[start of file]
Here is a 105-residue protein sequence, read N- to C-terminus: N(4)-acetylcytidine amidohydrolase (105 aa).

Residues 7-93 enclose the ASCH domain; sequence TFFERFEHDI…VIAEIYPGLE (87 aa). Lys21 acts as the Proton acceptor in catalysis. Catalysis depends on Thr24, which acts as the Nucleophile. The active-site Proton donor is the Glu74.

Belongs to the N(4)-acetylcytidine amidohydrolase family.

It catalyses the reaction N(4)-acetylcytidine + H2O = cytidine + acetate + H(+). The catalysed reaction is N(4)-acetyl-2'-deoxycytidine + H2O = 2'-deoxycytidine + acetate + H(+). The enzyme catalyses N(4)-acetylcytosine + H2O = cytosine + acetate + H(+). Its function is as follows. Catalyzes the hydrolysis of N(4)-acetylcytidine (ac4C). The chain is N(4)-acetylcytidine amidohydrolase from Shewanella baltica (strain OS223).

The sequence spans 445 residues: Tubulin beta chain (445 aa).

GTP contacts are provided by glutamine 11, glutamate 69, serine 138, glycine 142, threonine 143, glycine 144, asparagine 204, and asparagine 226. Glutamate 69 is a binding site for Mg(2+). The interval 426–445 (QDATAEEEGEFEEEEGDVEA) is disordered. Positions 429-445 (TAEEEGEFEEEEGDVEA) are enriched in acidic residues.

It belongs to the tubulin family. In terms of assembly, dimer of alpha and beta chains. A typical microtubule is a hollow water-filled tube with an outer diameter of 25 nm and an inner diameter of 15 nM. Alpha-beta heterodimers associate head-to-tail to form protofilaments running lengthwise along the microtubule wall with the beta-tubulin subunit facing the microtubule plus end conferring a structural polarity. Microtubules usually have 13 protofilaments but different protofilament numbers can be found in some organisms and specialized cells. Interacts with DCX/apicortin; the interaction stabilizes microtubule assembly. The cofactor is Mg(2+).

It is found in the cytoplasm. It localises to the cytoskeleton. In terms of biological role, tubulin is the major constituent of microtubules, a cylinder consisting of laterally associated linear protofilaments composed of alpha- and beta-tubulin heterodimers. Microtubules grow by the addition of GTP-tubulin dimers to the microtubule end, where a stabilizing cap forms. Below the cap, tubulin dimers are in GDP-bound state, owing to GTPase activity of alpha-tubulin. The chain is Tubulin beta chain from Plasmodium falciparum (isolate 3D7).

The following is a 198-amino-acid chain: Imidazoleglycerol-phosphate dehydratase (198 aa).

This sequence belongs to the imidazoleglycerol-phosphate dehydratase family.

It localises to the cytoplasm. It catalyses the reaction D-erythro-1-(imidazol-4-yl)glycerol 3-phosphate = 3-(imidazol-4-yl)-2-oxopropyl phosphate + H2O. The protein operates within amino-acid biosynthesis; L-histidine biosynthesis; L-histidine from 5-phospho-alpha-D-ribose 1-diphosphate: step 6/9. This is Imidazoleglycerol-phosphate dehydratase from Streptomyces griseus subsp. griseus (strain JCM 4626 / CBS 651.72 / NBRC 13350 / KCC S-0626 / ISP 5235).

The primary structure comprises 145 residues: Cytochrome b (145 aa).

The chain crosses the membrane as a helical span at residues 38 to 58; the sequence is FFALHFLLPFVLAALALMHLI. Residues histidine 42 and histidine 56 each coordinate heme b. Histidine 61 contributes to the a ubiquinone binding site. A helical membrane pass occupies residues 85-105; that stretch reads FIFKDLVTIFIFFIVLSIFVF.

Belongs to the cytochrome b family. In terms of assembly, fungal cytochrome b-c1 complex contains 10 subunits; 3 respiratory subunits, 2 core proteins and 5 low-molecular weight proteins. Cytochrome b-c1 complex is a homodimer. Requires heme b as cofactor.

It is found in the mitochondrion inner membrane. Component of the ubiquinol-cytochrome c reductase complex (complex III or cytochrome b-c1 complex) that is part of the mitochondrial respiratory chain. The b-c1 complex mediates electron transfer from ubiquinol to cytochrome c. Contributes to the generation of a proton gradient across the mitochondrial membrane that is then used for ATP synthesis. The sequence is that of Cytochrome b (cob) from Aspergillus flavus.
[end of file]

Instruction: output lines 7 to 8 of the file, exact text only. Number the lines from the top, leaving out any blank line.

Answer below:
It belongs to the tubulin family. In terms of assembly, dimer of alpha and beta chains. A typical microtubule is a hollow water-filled tube with an outer diameter of 25 nm and an inner diameter of 15 nM. Alpha-beta heterodimers associate head-to-tail to form protofilaments running lengthwise along the microtubule wall with the beta-tubulin subunit facing the microtubule plus end conferring a structural polarity. Microtubules usually have 13 protofilaments but different protofilament numbers can be found in some organisms and specialized cells. Interacts with DCX/apicortin; the interaction stabilizes microtubule assembly. The cofactor is Mg(2+).

It is found in the cytoplasm. It localises to the cytoskeleton. In terms of biological role, tubulin is the major constituent of microtubules, a cylinder consisting of laterally associated linear protofilaments composed of alpha- and beta-tubulin heterodimers. Microtubules grow by the addition of GTP-tubulin dimers to the microtubule end, where a stabilizing cap forms. Below the cap, tubulin dimers are in GDP-bound state, owing to GTPase activity of alpha-tubulin. The chain is Tubulin beta chain from Plasmodium falciparum (isolate 3D7).